America's once-abundant tallgrass prairieswhich have all but disappearedwere home to dozens of species of grasses that could grow to the height of a man, hundreds of species of flowers, and herds of roaming bison.
For the first time, a research team led by the University of Colorado Boulder has gotten a peek at another vitally important but rarely considered community that also once called the tallgrass prairie home: the diverse assortment of microbes that thrived in the dark, rich soils beneath the grass.
"These soils played a huge role in American history because they were so fertile and so incredibly productive," said Noah Fierer, a fellow at CU-Boulder's Cooperative Institute for Research in Environmental Sciences (CIRES) and lead author of the study published today in the journal Science. "They don't exist anymore except in really small parcels. This is our first glimpse into what might have existed across the whole range."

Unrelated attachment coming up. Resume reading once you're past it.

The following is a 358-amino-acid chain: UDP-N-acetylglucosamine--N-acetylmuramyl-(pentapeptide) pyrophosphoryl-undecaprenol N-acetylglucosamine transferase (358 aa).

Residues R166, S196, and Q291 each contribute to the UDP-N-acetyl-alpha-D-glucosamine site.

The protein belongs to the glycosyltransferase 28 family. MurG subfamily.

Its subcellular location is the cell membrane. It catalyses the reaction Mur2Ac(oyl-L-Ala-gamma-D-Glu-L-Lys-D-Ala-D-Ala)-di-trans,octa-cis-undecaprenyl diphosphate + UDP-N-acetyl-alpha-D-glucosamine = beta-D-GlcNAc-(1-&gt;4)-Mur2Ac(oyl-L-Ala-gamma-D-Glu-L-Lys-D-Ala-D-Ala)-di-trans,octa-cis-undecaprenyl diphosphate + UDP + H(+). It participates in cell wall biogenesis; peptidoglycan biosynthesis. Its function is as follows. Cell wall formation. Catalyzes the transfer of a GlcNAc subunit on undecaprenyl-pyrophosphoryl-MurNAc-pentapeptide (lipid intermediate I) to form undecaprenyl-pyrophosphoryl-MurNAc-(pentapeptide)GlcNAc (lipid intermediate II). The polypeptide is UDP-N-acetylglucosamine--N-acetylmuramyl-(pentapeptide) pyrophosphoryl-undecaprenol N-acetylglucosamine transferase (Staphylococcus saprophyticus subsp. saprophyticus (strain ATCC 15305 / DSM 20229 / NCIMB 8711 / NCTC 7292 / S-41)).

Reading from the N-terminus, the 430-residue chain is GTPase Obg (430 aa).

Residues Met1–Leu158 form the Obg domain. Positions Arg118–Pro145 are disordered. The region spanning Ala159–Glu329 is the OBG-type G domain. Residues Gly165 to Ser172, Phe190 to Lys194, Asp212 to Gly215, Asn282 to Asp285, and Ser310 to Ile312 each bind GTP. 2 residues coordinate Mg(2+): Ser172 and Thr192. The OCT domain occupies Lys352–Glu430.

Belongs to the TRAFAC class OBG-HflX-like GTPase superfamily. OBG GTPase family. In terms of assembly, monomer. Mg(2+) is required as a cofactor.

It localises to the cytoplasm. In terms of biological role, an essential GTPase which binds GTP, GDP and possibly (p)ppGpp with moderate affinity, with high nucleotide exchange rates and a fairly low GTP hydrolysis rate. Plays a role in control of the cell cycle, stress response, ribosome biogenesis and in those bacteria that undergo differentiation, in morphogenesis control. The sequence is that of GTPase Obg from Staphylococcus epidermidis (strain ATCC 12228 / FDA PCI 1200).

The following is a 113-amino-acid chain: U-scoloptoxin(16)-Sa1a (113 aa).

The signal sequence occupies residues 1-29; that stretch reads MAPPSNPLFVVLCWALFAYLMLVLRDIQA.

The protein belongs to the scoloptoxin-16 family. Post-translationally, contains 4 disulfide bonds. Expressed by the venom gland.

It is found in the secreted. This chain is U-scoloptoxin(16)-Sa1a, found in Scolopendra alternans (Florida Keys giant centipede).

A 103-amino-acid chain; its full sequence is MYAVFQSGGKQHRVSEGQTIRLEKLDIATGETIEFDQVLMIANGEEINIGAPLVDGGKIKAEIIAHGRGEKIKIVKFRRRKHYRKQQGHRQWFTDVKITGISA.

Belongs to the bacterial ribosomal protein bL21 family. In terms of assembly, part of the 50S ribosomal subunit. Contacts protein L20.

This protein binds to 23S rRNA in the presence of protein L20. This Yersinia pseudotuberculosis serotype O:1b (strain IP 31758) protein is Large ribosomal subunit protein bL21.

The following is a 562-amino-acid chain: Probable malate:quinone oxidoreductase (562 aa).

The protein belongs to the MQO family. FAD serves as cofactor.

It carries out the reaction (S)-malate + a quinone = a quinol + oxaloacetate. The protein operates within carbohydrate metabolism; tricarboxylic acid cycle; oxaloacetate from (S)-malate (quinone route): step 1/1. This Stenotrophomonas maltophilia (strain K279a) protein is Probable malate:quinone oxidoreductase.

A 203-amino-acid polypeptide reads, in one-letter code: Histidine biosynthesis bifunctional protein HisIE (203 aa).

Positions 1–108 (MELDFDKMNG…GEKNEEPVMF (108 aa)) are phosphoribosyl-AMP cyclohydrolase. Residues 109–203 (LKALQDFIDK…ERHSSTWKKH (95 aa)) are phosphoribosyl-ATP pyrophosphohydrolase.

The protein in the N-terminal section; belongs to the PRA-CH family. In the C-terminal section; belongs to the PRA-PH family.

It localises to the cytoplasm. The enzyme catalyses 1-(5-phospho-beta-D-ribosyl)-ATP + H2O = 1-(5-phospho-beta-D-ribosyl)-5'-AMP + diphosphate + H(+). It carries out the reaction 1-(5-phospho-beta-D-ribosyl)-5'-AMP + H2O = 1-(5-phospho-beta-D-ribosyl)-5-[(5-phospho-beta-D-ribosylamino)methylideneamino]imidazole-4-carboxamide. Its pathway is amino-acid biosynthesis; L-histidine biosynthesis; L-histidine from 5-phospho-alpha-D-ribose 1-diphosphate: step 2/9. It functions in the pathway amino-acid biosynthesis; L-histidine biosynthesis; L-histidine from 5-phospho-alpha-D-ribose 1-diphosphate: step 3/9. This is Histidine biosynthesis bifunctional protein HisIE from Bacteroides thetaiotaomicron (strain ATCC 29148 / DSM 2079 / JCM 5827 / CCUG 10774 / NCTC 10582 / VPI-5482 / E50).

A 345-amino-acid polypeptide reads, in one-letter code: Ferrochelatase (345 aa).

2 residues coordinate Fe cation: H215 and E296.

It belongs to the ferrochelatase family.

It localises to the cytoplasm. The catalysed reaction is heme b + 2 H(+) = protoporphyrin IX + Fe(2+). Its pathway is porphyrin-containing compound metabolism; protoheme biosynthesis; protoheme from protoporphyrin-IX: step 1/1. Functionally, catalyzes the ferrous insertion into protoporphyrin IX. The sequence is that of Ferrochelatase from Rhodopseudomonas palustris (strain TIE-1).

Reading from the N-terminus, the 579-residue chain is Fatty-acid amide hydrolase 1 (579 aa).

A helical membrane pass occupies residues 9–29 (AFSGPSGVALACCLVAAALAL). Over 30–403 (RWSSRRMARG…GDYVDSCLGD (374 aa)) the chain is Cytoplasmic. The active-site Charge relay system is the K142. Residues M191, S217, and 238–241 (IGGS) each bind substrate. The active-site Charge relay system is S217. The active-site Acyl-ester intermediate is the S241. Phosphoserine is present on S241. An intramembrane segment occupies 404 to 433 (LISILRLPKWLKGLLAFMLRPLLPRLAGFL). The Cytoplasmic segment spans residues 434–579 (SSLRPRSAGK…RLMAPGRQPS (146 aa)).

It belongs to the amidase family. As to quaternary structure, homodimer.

CIRES is a joint institute of CU-Boulder and the National Oceanic and Atmospheric Administration.
The remarkable fertility of soils beneath the tallgrass prairiewhich once covered more than 150 million U.S. acres, from Minnesota south to Texas and from Illinois west to Nebraskawere also the prairie's undoing. Attracted by the richness of the dirt, settlers began to plow up the prairie more than a century and a half ago, replacing the native plants with corn, wheat, soybeans and other crops. Today, only remnants of the tallgrass prairie remain, covering just a few percent of the ecosystem's original range.
For the study, Fierer, an associate professor of microbial ecology, and his colleagues used samples of soil collected from 31 different sites spread out across the prairie's historical range. The sampleswhich were collected by study co-author Rebecca McCulley, a grassland ecologist at the University of Kentuckycame largely from nature preserves and old cemeteries.
"It was very
|Contact: Noah Fierer|
University of Colorado at Boulder